It is very rare to find schools that ‘stream’ all of their students — that is, put all the ‘high ability’ students in one class for all subjects, all the ‘lower ability’ in another, and the ‘middling’ students in between (with the exception of Year 5 and 6 Opportunity Classes in New South Wales — see Selective and comprehensive schools). With full-scale streaming on the way out, mixed-ability classes are the norm in most schools in Australia. There are also several other ways to organise students in special groups for at least some subjects. Other class groups schools might offer are detailed below.
While most schools favour coeducation in as many classes as possible, some experiment with single-sex classes in other subjects in order to improve learning. For some time, girls-only classes have been arranged to develop girls’ participation in certain subjects, such as science and technology. More recently, some schools have been trying to improve boys’ performance by separating them for certain subjects in which girls typically outclass them.
What is sometimes referred to as ‘setting’ is quite common and simply means that students may be together in a home group for some subjects but then go to different classes for others.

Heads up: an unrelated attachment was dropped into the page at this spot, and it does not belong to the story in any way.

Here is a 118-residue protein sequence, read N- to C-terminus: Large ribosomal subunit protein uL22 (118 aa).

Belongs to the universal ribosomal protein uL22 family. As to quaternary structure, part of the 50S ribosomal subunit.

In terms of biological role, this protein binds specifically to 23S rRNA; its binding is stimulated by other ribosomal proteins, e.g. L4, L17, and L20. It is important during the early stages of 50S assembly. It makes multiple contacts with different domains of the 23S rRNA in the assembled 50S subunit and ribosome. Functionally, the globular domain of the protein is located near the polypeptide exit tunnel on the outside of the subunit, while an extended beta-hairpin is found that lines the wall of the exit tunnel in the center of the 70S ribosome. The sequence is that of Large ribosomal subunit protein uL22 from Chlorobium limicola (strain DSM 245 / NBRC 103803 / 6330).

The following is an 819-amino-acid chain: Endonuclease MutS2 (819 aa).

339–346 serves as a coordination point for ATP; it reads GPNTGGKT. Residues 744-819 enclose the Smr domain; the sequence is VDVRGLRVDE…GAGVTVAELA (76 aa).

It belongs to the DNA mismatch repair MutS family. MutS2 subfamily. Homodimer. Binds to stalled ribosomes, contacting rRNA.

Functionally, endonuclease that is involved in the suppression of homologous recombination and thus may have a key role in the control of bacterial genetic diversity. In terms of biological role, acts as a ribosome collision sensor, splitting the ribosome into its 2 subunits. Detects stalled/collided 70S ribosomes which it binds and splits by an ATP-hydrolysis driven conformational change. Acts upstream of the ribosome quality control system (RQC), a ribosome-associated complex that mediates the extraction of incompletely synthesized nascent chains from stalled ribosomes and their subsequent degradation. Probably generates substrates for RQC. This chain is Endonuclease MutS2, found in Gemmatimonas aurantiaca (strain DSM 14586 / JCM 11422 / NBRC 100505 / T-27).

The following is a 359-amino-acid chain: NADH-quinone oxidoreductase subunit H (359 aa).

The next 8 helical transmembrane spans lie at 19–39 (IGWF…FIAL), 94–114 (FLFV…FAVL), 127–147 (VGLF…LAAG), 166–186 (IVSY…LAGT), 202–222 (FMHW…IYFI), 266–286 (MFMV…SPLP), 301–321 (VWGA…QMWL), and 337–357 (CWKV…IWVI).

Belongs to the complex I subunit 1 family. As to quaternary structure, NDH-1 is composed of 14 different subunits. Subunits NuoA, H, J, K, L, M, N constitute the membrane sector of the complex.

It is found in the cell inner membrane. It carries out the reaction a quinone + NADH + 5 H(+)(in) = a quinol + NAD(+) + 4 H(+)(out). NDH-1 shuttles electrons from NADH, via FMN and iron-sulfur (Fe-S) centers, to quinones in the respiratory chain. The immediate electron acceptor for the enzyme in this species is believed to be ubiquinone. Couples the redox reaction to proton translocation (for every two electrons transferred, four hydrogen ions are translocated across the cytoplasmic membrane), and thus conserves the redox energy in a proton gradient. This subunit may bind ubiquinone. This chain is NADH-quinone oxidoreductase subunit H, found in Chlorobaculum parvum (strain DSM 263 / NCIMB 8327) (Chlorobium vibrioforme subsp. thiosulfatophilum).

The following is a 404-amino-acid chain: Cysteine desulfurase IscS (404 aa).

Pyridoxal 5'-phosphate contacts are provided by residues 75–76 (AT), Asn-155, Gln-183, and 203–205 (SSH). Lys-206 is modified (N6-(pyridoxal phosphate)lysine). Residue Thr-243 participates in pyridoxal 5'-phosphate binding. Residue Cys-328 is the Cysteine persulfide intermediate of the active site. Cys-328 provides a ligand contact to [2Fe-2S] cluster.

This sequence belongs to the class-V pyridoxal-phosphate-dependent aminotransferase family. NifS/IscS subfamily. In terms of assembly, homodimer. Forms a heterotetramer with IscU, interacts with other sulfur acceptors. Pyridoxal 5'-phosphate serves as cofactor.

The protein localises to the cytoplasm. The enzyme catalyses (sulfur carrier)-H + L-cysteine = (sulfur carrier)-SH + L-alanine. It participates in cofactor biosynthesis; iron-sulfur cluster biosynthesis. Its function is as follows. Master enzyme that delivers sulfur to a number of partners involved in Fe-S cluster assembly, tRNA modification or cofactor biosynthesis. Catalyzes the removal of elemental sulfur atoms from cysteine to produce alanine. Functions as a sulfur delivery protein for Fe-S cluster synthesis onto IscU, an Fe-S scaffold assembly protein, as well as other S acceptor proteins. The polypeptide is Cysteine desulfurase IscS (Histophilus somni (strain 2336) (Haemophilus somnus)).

Vertical Modular Grouping usually mixes ‘setting’ in some core subjects with a ‘vertical streaming’ model for electives in other areas. ‘Vertical’ means that the year levels are mixed, probably through Years 8–10. ‘Modular’ means that the subjects are divided into semester-length units or modules. Modular groupings in English and maths are likely to be based on students’ abilities, while other groupings are based more upon interests.
Even when students are in mixed-ability classes for all subjects, the school might offer special classes to help students who are struggling to catch up, or extension classes for students who show an aptitude in one or more areas. In these cases students do most of their work in mixed-ability classes and some in special classes.
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